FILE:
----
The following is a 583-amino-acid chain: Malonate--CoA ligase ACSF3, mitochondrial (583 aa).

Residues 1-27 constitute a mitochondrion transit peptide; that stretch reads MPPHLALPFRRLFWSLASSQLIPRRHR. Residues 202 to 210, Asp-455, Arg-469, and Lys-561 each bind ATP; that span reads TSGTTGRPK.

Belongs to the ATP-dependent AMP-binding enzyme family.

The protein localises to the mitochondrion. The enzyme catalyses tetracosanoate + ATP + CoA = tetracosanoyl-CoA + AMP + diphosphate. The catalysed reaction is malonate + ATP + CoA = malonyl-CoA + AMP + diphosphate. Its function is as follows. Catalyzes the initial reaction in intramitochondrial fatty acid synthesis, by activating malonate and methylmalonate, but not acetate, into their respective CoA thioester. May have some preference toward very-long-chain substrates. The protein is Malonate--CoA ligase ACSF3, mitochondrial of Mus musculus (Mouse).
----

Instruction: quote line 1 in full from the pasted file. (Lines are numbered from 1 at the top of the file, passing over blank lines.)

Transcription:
The following is a 583-amino-acid chain: Malonate--CoA ligase ACSF3, mitochondrial (583 aa).